On its sun-baked surface, self-storage may appear an unlikely setting for spiritual enlightenment.

But for Larendee Roos, the Wyoming-born daughter of an evangelical minister, her journey into the world of 10x10s has been packed with life-changing existential insights that nourished her soul, fed her family and helped grow Extra Space into the largest self-storage management company in the United States.

Roos was a spiritual seeker with a rich history of mystical experiences when serial entrepreneur and Extra Space founder Kenneth Woolley hired her as his secretary in 1986. Six years later, Roos’ otherworldly way with people found her presiding over Extra Space management as an executive vice president. She would hold that post for the next decade before founding the New York-based Roos Cohen Group strategic advisory firm in 2003.

Her latest project, Spirit Based Business, brings her lifetime of spirituality to executive coaching. In her spare time, she has raised three biological children, two adopted children and five stepchildren.

We spoke with Roos recently to talk about her spiritual approach to business, her history with Extra Space and the deeper meaning of self-storage.

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Did you always have a spiritual side?

Roos: From a very young age, I’ve had a lot of different, what you might call mystical experiences. I always thought that everyone had the same experiences; I didn’t realize that some of us do and some of us don’t. But we all have the same opportunity for that deep spiritual connection; it’s just a matter of when we’re ready to surrender to that process.

Was it something you shared with your Extra Space mentor Ken Woolley?

Roos: Ken taught me everything I know about business, but he also helped keep me really grounded from the spiritual perspective because that’s who he is. He’s not only a great humanitarian and very solidly grounded, but also has such tenderness toward spiritual things.

What spiritual insights did you uncover in storage?

Roos: In the physical world, we hold onto form and we attach to that in some way because it means something to us on a deeper level that we’re not even really sure of. Why does someone hold onto family treasures or heirlooms that, realistically, if you took the six months of rent you paid to store them, you could easily replace them with brand new models? Because there is something that connects you with a deeper relationship when you look at that object. We used to say “One man’s trash is another man’s treasure,” but it’s all treasure on one level or another; it all about what we assign value to.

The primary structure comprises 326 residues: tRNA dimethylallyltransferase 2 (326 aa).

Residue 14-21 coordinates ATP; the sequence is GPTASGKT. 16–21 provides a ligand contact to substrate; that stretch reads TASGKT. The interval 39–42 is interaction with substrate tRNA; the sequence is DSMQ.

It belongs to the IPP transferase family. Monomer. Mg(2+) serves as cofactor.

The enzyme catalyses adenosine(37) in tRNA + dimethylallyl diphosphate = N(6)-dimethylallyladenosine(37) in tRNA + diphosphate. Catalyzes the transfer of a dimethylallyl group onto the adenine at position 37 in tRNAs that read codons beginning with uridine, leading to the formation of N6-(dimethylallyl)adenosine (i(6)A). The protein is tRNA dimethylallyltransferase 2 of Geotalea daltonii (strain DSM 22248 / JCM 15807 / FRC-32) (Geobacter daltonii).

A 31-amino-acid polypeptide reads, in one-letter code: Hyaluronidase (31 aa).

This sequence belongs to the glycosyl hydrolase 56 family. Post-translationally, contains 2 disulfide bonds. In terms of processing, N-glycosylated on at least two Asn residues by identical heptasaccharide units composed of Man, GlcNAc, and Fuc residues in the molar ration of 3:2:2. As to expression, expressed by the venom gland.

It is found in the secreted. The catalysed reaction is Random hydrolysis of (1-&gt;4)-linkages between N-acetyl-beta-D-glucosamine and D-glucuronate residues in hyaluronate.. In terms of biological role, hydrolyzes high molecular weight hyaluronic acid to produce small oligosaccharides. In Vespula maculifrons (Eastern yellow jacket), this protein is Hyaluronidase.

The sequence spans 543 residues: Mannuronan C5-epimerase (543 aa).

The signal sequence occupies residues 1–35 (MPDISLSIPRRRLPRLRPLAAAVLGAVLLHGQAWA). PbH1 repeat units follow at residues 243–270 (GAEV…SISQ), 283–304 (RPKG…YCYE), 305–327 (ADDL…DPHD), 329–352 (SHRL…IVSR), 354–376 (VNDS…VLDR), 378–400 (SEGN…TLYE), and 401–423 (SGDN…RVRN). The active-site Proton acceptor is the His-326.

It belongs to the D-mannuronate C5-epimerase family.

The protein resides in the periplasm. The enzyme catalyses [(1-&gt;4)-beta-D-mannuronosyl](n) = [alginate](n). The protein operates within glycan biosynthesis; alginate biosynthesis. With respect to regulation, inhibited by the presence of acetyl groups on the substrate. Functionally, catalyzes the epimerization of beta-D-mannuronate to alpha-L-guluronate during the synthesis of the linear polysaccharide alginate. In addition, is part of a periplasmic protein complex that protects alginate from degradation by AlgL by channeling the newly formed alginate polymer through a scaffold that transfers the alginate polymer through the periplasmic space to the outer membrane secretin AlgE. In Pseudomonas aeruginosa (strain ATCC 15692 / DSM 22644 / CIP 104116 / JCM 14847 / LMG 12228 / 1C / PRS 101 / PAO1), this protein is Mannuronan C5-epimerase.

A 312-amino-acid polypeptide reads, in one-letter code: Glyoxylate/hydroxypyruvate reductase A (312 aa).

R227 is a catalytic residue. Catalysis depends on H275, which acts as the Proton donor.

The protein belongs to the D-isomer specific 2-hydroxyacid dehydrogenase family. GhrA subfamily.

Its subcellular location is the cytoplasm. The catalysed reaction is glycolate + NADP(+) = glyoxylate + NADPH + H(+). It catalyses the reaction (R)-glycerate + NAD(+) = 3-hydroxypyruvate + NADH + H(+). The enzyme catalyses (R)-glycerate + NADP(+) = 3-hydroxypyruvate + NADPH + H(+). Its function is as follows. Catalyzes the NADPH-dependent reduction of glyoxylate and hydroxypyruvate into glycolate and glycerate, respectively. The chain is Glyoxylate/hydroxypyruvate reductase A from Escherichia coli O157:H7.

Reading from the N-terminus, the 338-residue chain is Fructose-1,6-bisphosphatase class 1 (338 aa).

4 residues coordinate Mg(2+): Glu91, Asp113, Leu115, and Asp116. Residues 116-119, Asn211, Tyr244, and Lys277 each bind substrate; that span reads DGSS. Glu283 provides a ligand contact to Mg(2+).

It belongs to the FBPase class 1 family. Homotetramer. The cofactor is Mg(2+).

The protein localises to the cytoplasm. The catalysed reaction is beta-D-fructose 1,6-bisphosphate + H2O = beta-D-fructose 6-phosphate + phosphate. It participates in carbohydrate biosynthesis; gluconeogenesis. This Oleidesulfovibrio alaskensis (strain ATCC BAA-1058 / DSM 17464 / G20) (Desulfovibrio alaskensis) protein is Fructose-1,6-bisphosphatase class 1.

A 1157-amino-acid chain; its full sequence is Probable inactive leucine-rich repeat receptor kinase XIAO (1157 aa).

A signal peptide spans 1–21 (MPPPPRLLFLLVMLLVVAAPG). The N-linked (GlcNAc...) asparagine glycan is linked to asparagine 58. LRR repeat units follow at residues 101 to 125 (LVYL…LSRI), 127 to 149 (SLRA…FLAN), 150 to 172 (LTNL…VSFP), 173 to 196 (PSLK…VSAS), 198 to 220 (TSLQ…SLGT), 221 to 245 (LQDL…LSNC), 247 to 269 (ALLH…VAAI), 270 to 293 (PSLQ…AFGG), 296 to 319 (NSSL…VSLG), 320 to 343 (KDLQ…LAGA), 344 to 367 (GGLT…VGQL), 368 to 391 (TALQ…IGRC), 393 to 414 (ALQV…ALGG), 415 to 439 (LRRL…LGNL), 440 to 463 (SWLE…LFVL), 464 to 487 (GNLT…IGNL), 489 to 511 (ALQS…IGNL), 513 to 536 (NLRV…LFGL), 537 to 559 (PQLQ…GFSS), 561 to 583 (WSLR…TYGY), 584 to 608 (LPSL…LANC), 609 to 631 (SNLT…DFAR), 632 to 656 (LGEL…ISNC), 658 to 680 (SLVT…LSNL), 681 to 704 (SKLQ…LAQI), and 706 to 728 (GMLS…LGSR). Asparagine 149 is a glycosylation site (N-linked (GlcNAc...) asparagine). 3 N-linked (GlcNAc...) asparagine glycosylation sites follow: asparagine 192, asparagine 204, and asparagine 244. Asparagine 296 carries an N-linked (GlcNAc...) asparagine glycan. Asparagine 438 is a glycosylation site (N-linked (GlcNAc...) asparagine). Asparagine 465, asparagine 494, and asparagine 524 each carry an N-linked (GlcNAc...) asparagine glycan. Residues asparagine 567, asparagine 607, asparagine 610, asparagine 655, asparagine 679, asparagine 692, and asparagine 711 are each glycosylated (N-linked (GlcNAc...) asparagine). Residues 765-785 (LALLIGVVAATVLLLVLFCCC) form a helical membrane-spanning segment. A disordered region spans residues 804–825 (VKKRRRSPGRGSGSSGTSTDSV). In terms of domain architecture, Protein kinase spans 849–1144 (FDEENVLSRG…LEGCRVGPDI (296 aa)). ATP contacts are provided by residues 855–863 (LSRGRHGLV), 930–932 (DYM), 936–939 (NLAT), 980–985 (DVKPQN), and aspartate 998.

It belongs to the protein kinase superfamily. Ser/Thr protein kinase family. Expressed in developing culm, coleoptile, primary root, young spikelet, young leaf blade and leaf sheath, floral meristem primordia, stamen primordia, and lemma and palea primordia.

Did you ever have a mystical experience involving storage?

Roos: Back in 1998, there was this one property in Massachusetts that our development team was very, very excited about called the W.R. Grace property. Everything was looking really good from a numbers perspective. The day before we were leaving to check it out, I turned on the television and John Travolta was on “Good Morning, America” talking about his new movie (“A Civil Action”) where he was an attorney who represented this community that had been devastated by a company that had willfully dumped toxins into the water supply. That company was W.R. Grace, and this was that property. We got on the plane and I told Ken, “This is not good. I really feel God handed us a little nudge here that we should not buy that property.” We later found out it was one of the biggest EPA cleanup sites in U.S. history. I don’t know if it was a mystical experience, but it was definitely guided.

How does your spirituality differ that of your parents?

Roos: I lived in a home of duality because my father very much believed that the power was in our mind; he kind of compartmentalized God as the ultimate consciousness and we’re kind of over here and it’s always a struggle to get back to God. What I realized pretty early on was that it was more like God and all of us are part of the same fabric, and each of us has the opportunity to return to that fabric, not that God was something that I could never know and understand. We never left that fabric; it’s just that sometimes we forget where we came from.

What did your spirituality bring to Extra Space?

Roos: Relate-ability is everything. We’re only as good as our people skills. I believe that we do all come from the same fabric. There is really no specialness to any of us; we really are all the same. So when you’re sitting across from someone and you really see them as you, then we tend to respond differently. I’m not better than, you’re not better than.

How has your Extra Space experience helped your executive consulting?

Roos: The work that we’re doing in Spirit Based Business right now is, many of our clients are in some phase of transition, whether it’s taking their company to the next level, doing succession planning or expanding teams. Since I worked so much in the storage industry, we were in a constant state of transition, supporting people who were in states of transition. It’s actually kind of our life story, isn’t it – transitioning home?

Jay MacDonald